Tenda Nova MW5 Review
We liked Tenda’s Nova MW6 mesh system that we reviewed last year, which provided good Wi-Fi performance and ease of use at a competitive price. It’s designed for larger homes of up to 6,000sq.ft in size. We did remark at the time that it would be good if Tenda were to offer a less expensive option for those of us that don’t live in vast mansions – and it has duly obliged with the new, more affordable MW5.
Like its predecessor, the MW5 still includes three routers, but it’s designed for more modest homes and has a different design that helps to provide quick and easy installation. But, as always with mesh routers, you need to remember that the MW5 devices don’t include a broadband modem for internet access, so you’ll need to connect one of them to your existing router and disable its Wi-Fi so the two networks aren’t competing.
Price & availability
The MW5 kit includes three routers and is designed for homes of up to 3,500sq.ft and costs just £99 from Currys PC World, and a frankly hard-to-believe $80 from Amazon US, which makes it one of the most affordable mesh networking kits we’ve seen so far – in fact, it’s even less expensive than many mesh kits that only include two routers and some wireless routers.
For larger homes, the MW6 is still on sale and now costs around £160, while smaller homes can opt for the even more affordable MW3, which costs a mere £99 for a three-piece kit.
Features & Design
There are a few design differences between the MW6 and the MW5 that we test here. The primary ‘node’ is a similar size to its predecessor, consisting of a simple white cube that measures 91mm on each side. But, rather than the harsh right-angles and corners of its predecessors, this node now has a smoother, more curved design – although the white plastic case still feels rather lightweight and flimsy, so you should probably keep it away from pets or young kids that might confuse it for a big lump of Lego.
It provides 802.11ac Wi-Fi with a maximum speed of 1200Mb/s – certainly not the fastest option on the market, but perfectly adequate for most homes – and there are two Gigabit Ethernet ports tucked around the back (one will be needed to connect to your existing router or modem).
The primary node has a separate mains power adapter, but the two secondary nodes that accompany it are smaller and have their power supplies built into them, which means that you can plug them straight into any spare power socket. Each secondary node also has a single 10/100 Ethernet port for wired connections as well.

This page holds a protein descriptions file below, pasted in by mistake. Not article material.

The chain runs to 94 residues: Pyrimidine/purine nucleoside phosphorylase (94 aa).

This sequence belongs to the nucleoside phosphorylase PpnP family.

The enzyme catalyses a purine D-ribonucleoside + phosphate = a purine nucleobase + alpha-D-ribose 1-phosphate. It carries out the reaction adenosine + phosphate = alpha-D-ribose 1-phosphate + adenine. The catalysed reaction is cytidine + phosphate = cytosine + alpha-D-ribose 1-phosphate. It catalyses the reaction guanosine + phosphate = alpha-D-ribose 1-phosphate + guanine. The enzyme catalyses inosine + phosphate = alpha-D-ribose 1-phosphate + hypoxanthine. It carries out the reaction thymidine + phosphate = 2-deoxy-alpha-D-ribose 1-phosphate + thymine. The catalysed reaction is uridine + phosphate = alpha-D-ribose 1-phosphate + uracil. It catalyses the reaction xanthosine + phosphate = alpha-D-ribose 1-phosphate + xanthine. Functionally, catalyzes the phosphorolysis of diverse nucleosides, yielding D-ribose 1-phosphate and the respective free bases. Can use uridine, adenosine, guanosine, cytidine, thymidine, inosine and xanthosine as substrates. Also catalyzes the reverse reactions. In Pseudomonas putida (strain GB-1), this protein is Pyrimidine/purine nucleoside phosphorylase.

We were pleased to see that the MW5 shares the same straightforward app as its predecessor, which helps you to get started very quickly and easily. The app simply prompts you to enter the password for the MW5 network that is printed on the base of the primary node, and then asks if you want to change the password and the name of the network for additional security.
The two secondary nodes are paired with the primary node straight out of the box, and the Tenda app was able to automatically detect them and quickly show us a map of our new network, along with information about the three nodes and all of our devices that were connected to the network.
Other options include the ability to create a guest network that is always on, or lasts only for a specified period of time. There’s a scheduling option that allows you to limit Internet access for individual devices – such as a games console or a child’s smartphone – and even a ‘blacklist’ option that can be used to permanently block a particular device.
One interesting option is the ‘capacity’ mode, which is designed to balance the load when more than 30 devices are connected to the network at once – which could be handy for small businesses such as a bar or restaurant that wants to provide a free Wi_Fi hotspot. All these options are straightforward and easy to use, and while more advanced users might prefer a web browser interface that provides more ‘hands-on’ options for configuring network settings, the MW5 will be a good option for home users who just want to get their new network up and running in a hurry.
The low price, and the AC1200 rating of the MW5 mean that it’s not going to provide top-of-the-range speeds. However, it provided very solid performance in our Wi-Fi tests and will be more than adequate for most small and medium-size homes.
Devices in the same room as the primary node recorded Wi-Fi speeds of 400Mb/s – not quite as fast as the MW6, but still plenty fast enough for gaming and even streaming 4K video from Netflix. As always, the real challenge for us was getting a good Wi-Fi signal into our back office, where the Wi-Fi is normally so poor that we rely on powerline adapters to provide wired connections for our office computers. With one of the secondary nodes in that office, and the other in a hallway nearby, we still found that the Wi-Fi speed was a little erratic, but nonetheless managed to maintain a very respectable average speed of 200Mb/s during our tests.
If you’ve been biding your time and waiting for a low-cost mesh system to arrive, then your wait is over. The MW5 offers great Wi-Fi coverage in smaller homes for a very small price. And as Tenda said to us, the kit is so easy to unplug and transport that you can even take it on holiday with you to self-catering accommodation and your family’s devices will then be able to get online without entering a new Wi-Fi password.